Boulby Mine is a 200-hectare (490-acre) site located just south-east of the village of Boulby, on the north-east coast of the North York Moors in Redcar and Cleveland, England. It is run by Cleveland Potash Limited, which is now a subsidiary of Israel Chemicals Ltd. (ICL).
In early 2016, polyhalite mining commenced. Polyhalite (K2MgCa2(SO4)4·2H2O) is a natural multi-nutrient fertiliser providing a source of potassium, calcium, magnesium, and sulfur. It is marketed as Polysulphate by ICL and is sold in 3 grades: granular, mini-granular and standard.
As well as producing Polysulphate, a granulated blend of potash and Polysulphate is sold as PotashPluS - part of ICL's wider FertiliserPluS product spectrum.
It originally produced half of the United Kingdom's output of potash, an agricultural fertiliser. The mined ore consists of 35–45% sylvite ("potash", specifically potassium chloride) and 45–55% halite (rock salt, or sodium chloride). The rock salt is extracted as a by-product and used across the region as a de-icing agent on roads in winter conditions. Other minerals are produced as waste (gangue) to the main effort, but may be sought after by mineral collectors, such as boracite, which occurs just above the beds of potash.
In 1939, potash was discovered in the area at Aislaby when prospectors were drilling to look for oil. The reserves were investigated in the 1950s but appeared too deep to exploit economically. Solution mining was considered from 1962, but not pursued.
The first shaft was begun in 1968 and Imperial Chemical Industries (ICI) began construction on the mine in 1969, with potash from one shaft being produced in 1973. Full production of the mine did not commence until 1976. The mine was the source of all of the UK's home-produced potash – around 55 percent of the total UK market. It occurs between 1.2 and 1.5 km (0.75 and 0.93 mi) below ground and has an average seam thickness of 7 m (23 ft). The mine did not achieve profitability until 1984.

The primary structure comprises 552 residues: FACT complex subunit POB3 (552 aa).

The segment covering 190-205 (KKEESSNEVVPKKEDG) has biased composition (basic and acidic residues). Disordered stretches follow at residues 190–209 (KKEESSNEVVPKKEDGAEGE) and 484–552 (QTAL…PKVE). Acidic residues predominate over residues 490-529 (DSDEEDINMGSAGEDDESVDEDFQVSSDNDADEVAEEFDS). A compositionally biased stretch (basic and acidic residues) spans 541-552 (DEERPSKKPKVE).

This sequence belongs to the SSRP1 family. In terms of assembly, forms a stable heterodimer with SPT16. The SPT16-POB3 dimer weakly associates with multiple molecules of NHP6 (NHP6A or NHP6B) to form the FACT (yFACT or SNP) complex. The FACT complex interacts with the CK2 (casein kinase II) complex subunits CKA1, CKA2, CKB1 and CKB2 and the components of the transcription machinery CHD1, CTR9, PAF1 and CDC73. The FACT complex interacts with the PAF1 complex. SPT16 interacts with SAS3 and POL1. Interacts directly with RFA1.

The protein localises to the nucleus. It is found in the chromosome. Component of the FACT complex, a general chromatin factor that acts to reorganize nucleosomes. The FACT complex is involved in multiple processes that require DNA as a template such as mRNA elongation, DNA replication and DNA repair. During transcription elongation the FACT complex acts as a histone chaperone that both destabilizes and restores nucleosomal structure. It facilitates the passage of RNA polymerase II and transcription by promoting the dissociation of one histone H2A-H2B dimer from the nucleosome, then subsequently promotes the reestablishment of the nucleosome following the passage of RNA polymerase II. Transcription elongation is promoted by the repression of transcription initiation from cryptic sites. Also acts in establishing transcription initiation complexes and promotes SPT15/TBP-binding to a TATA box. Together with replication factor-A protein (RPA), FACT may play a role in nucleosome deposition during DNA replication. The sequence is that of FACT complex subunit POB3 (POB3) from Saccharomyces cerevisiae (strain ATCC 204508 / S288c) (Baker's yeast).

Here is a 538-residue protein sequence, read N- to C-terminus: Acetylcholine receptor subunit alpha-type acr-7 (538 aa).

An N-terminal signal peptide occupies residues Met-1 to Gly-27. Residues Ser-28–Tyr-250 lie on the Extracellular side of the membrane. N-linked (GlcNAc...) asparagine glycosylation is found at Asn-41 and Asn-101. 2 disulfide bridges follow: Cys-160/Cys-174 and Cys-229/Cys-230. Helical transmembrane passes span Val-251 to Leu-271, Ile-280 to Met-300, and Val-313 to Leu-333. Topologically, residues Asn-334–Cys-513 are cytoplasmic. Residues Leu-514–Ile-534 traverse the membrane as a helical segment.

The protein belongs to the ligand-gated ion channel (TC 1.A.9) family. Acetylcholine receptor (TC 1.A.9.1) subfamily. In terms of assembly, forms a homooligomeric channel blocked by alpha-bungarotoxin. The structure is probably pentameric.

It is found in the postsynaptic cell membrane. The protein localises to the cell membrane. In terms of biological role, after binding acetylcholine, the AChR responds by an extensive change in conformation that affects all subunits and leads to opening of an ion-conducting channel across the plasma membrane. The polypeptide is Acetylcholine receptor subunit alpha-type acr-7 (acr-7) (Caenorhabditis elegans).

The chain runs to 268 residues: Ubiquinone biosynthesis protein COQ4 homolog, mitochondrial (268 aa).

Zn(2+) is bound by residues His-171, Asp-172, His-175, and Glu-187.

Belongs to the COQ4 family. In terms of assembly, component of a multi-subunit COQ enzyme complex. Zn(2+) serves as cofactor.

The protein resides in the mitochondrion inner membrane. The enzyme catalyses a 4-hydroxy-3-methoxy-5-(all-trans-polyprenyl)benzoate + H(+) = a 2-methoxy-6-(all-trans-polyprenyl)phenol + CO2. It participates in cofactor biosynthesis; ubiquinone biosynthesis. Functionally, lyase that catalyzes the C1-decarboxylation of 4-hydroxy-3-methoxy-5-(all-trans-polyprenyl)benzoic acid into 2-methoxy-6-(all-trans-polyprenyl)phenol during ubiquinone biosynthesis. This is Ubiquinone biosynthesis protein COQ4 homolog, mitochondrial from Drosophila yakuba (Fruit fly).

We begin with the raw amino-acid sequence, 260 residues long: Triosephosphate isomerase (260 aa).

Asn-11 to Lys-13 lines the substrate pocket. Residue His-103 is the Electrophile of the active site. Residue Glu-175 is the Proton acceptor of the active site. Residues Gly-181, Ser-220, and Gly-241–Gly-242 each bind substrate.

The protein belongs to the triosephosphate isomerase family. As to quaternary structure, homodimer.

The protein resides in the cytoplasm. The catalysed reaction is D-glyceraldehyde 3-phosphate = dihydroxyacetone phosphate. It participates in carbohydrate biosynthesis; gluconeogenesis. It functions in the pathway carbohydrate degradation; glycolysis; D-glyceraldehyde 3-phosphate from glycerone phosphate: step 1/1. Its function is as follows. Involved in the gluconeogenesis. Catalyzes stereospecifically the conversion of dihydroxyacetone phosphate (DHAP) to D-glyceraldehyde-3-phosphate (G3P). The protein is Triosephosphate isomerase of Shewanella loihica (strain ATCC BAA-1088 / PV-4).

In April 2011, the mine began the world’s first commercial production of polyhalite, a rare mineral that has been found in large quantities in a seam out to sea from the mine, with total resources estimated at over a billion tonnes lying more than 0.93 miles (1.5 km) offshore. The mineral has a commercial potential as an inorganic fertiliser.
In April 2014, Cleveland Potash was awarded a £4.9 million government grant to support the mining of polyhalite at the Boulby site and parent company Israel Chemicals Ltd has pledged to invest £300 million in the area before 2018.
Plans include extending the mine to the east and upgrading facilities to increase production capacity. Environmental groups have raised concerns that the development could have an intrusive effect on the local area.
The mine had 1,001 employees in 2013 and can produce up to one million tonnes of potash each year. At 1,400 metres (4,600 ft) deep, it is the second deepest mine of any kind in Europe, and has a network of underground roads extending under the North Sea, totalling 1,000 kilometres (620 mi) in length. Due to the mines' depth; it takes workers seven minutes travelling in a lift to reach the bottom of the mine.